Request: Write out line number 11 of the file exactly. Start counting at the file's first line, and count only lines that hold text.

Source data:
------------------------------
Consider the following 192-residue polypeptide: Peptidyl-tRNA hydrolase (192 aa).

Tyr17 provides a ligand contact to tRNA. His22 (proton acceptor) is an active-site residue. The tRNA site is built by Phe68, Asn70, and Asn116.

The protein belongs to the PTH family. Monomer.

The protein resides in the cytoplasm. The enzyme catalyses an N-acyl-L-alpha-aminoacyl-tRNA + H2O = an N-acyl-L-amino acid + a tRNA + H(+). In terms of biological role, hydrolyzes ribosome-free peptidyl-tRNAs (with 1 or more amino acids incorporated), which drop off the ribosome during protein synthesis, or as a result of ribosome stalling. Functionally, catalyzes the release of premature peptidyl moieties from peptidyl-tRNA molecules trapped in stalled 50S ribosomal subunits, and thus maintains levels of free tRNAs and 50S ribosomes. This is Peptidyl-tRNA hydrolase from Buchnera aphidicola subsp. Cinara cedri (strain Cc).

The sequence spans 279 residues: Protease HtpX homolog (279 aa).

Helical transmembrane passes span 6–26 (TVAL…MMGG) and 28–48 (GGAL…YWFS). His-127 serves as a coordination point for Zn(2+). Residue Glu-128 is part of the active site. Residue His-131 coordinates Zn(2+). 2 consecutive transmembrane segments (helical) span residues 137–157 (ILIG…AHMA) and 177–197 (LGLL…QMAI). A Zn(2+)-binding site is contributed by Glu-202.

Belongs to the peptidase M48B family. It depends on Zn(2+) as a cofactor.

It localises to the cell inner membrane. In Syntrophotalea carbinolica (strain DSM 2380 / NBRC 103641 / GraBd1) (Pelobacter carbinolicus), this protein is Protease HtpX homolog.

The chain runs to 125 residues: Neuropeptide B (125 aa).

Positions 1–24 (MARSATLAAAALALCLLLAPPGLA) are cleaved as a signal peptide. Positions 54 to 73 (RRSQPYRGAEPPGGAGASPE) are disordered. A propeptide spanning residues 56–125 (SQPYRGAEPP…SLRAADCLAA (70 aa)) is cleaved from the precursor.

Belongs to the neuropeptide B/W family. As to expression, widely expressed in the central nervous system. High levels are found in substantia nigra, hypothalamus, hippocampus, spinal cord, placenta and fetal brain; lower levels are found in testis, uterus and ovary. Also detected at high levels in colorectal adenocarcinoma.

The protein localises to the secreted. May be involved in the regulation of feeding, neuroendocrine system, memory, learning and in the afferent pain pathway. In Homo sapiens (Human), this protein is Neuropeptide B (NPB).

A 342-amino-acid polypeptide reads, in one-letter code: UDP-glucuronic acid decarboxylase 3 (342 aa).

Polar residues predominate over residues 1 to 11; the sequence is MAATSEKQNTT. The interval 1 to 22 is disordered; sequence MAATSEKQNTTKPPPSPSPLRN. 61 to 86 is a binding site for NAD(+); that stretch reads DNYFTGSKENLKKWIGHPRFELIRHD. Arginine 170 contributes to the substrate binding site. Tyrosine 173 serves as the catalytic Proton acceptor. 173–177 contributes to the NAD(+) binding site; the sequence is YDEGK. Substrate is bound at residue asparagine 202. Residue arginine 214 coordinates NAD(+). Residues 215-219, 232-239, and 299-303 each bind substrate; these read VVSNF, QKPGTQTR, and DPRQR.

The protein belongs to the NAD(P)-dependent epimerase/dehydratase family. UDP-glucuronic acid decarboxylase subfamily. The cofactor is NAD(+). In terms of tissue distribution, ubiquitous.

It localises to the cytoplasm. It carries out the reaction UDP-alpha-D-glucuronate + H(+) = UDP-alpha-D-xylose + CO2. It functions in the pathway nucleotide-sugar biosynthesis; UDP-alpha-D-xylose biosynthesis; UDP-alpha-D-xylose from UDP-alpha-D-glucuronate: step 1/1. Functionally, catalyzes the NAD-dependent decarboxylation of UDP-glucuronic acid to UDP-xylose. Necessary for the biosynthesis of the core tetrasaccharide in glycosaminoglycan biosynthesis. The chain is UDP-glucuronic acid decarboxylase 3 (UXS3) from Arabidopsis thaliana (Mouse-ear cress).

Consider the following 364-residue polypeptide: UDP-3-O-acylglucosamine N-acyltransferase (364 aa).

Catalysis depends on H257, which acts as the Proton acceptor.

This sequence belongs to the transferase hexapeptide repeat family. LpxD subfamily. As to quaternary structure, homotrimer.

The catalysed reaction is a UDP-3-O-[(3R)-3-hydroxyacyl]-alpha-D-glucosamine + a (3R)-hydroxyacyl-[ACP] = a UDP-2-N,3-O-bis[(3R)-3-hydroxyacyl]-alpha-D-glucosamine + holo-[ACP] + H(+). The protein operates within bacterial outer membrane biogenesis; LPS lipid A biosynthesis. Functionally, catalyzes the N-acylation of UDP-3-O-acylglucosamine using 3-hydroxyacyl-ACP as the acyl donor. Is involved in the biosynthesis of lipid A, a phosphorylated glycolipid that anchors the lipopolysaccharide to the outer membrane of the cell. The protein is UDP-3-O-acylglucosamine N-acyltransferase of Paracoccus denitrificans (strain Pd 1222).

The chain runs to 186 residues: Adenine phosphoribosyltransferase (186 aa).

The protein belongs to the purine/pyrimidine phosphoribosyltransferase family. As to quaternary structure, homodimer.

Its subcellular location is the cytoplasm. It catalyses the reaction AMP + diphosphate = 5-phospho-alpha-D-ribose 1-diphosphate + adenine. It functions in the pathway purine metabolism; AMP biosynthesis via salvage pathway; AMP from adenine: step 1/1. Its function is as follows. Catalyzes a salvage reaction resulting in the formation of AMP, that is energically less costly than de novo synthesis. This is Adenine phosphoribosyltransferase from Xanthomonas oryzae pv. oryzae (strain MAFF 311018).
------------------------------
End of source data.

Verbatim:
Belongs to the neuropeptide B/W family. As to expression, widely expressed in the central nervous system. High levels are found in substantia nigra, hypothalamus, hippocampus, spinal cord, placenta and fetal brain; lower levels are found in testis, uterus and ovary. Also detected at high levels in colorectal adenocarcinoma.